Aristotle says something interesting about divine free will in Metaphysics (lest you set to much stock by my store of learning, I’m including the full C.S. Lewis text I got it from):
In Metaphysics we learn that the organization of the universe resembles that of a household, in which ‘no one has so little chance to act at random as the free members. For them everything or almost everything proceeds according to a fixed plan.’
It is necessary in the ushering in of the dispensation of the fulness of times . . . that a whole and complete and perfect union, and welding together of dispensations, and keys, and powers, and glories should take place, and be revealed from the days of Adam even to the present time.
These two facts do exist, that there are two spirits, one being more intelligent than the other; there shall be another more intelligent than they; I am the Lord thy God, I am more intelligent than they all.
-thus the Lord your God
There are already entities with vastly greater than human intelligence working on the problem of augmenting their own intelligence. A great many, in fact. We call them corporations. And while we may have a variety of thoughts about them, not one has achieved transcendence.
-thus Ramez Naan, in The Singularity is Further than It Appears
Happiness consists of joy and sorrow, while unhappiness consists of pleasure and misery.
If there is such thing as a gospel aphorism, this would be it, or if Blake wrote Proverbs of Heaven, this would be in it.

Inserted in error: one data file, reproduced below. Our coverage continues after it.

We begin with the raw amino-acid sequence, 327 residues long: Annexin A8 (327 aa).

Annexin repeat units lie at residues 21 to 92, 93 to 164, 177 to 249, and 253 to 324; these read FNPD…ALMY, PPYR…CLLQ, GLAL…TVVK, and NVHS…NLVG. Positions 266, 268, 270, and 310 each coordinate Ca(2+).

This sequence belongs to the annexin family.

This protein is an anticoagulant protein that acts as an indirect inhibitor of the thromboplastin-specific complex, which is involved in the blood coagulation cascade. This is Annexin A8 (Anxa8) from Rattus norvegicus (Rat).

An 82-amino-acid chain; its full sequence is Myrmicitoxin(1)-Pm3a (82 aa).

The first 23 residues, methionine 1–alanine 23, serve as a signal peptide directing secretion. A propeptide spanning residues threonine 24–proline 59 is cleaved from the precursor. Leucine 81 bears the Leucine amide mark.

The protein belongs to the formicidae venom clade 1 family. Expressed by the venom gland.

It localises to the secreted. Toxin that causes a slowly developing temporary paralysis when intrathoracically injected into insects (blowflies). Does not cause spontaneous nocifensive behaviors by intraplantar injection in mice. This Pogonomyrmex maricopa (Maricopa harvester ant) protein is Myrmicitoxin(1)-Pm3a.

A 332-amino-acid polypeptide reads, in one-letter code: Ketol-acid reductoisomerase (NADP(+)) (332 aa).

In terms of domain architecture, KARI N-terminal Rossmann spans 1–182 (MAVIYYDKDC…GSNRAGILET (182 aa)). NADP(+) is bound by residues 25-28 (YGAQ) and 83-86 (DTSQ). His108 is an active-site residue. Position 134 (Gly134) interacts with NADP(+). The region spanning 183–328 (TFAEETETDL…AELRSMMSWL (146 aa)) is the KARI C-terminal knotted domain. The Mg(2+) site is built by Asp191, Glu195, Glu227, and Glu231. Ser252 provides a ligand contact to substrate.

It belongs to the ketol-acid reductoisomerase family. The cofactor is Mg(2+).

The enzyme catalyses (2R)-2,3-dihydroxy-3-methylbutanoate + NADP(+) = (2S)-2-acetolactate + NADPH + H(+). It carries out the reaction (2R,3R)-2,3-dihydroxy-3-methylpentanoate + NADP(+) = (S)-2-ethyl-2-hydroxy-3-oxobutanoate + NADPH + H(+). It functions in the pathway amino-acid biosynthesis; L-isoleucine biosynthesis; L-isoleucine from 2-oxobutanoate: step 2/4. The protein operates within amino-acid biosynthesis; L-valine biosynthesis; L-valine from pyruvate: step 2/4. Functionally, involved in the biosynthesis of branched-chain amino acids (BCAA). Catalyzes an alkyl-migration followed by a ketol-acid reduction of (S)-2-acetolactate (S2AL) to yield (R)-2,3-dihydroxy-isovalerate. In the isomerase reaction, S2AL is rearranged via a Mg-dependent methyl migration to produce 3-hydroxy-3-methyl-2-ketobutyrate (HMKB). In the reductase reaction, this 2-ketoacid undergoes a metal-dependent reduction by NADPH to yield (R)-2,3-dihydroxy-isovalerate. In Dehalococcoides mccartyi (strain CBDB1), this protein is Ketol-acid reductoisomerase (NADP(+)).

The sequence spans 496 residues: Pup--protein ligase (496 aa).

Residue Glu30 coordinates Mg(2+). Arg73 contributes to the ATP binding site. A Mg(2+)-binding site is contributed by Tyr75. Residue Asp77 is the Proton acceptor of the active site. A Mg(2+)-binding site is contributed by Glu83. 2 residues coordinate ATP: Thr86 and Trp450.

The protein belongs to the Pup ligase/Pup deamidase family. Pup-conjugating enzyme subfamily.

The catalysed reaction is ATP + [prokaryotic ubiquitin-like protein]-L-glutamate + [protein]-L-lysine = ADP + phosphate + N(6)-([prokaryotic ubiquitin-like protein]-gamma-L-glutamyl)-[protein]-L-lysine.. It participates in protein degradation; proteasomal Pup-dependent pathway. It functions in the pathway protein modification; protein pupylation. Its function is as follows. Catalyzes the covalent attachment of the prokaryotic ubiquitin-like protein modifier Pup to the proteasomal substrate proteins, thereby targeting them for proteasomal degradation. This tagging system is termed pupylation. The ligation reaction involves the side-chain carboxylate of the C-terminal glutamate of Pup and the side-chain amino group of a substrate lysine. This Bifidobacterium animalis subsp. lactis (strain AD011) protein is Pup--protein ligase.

Bruce C. has a sound post up on discernment. It’s practical but inspiring. It touches on virtue ethics, the light of Christ, the divinity of the soul, the Holy Ghost, synchronicity as revelation, and the uses of adversity and repentance (i.e., trial and error).
When Moses began laying heavy plagues on Egypt, the priests of Pharaoh were able to explain it away, at least at first. This is seen in the Book of Mormon where people begin to explain away the prophecies, as mere guesses. Similarly, we are told that when Christ comes, the sign of his coming will be explained away as merely a comet, planet, etc. This is often seen with respect to miracles and curses.
I never expected to see that excuse making in myself. (more…)
I’m rather fond of it myself. I wonder if it is revealing that His Majesty’s artistic interests are confined almost entirely to the abstranct and nonrepresentational. It was precisely the other way with Adolph Hitler.
Although his tastes run towards highly abstract art. Symbolic art he tends to dismiss with a snort of disgust, rather as J.R.R. Tolkien was dismissive of literary allegory.
(And I can’t believe I just compared His Majesty to J.R.R. Tolkien. I feel like I need to go scrub my mouth out.)
This morning, over breakfast, he had this to say: “Rather rude of those German artists to preempt the Obama administration.”
It seems His Majesty is as contemptuous of symbolic politics as he is of symbolic art and allegorical literature. Which, come to think of it, sometimes seem like they’re all the same thing.
I don’t recall ever hearing him express an opinion on religious symbolism. He is not a believer, naturally, and I’m not sure I want to broach the topic.